St. Augustine, Fla.
Corporate entities and leading golf organizations aren’t the only ones that will be contributing financially to The First Tee this year. Uncle Sam also will continue to play a role.
The First Tee in October will receive a $3 million appropriation from the Department of Justice, First Tee officials told Golfweek during an interview at the organization’s seventh annual meeting Feb. 15-18 at the World Golf Village.
The First Tee already has received federal funding of $4.5 million over the past two years from the Departments of Justice and Education.
“(The funds) are what I would describe as the last component of a full involvement of (all) the various entities in recognition of what we’re doing,” said Joe Louis Barrow Jr., The First Tee’s executive director. “They recognize the educational component of what we’re doing in the Life Skills Education and also recognize the impact we’re having on young people and their families.”
With just one year remaining for the completion of its Phase II five-year business plan, The First Tee is on pace to meet – and very likely exceed – its goal of introducing golf and the game’s core values to 500,000 young people through 250 First Tee facilities and 500 affiliates by 2006.
The First Tee opened 53 dedicated facilities and established 144 new affiliate relationships with existing golf courses during 2004. Through these portals, 155,000 children were introduced to a Life Skills program that teaches nine core values, such as responsibility, honesty, integrity and respect.
To date, The First Tee has opened 200 facilities and established 478 course affiliations. It currently operates 178 chapters in 39 states and four foreign countries, including Singapore, Australia, New Zealand and Canada. In all, the program has introduced golf to 458,000 participants.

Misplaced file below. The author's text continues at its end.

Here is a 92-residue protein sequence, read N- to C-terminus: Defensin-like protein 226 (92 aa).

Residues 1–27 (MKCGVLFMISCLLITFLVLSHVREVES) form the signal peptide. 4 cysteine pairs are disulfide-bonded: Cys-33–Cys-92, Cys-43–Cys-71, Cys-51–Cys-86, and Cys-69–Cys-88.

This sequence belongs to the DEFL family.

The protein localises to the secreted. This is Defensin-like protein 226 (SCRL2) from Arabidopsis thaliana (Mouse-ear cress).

Barrow said Phase III of the program likely would span from 2006 to 2010. While he would not offer specifics, he noted that improving operational efficiency of the chapters and facilities would continue to be stressed, and that “much emphasis” would revolve around The First Tee’s National School Program, an initiative to teach golf in the nation’s schools through physical education curriculums.
That program, which completed a pilot study during the 2003-04 academic year, is expected to impact 150,000 students in 350 elementary schools in 26 markets during the 2004-05 school year. The First Tee’s goal is to reach 2 million students in 4,000 elementary schools by 2010.
“That is a key effort of Phase III, in the sense that we do anticipate taking that program into between 100 to 130 communities,” Barrow said.
In other news from the conference:
4The First Tee reports that cities, counties and states have combined to provide access to land – a contribution valued at approximately $125 million. The organization nationwide employs 850 full- and part-time staffers, and has 3,200 volunteers.
4From 2001 to 2004, 35 percent of First Tee participants were female, according to a profile of participants released by the organization. By comparison, the National Golf Foundation reports that 25 percent of all U.S. golfers are female.
4As part of an extended partnership with Wal-Mart, the number of First Tee participants at the Champions Tour’s Wal-Mart First Tee Open at Pebble Beach will increase this year to 30 from 20 during the inaugural event in 2004.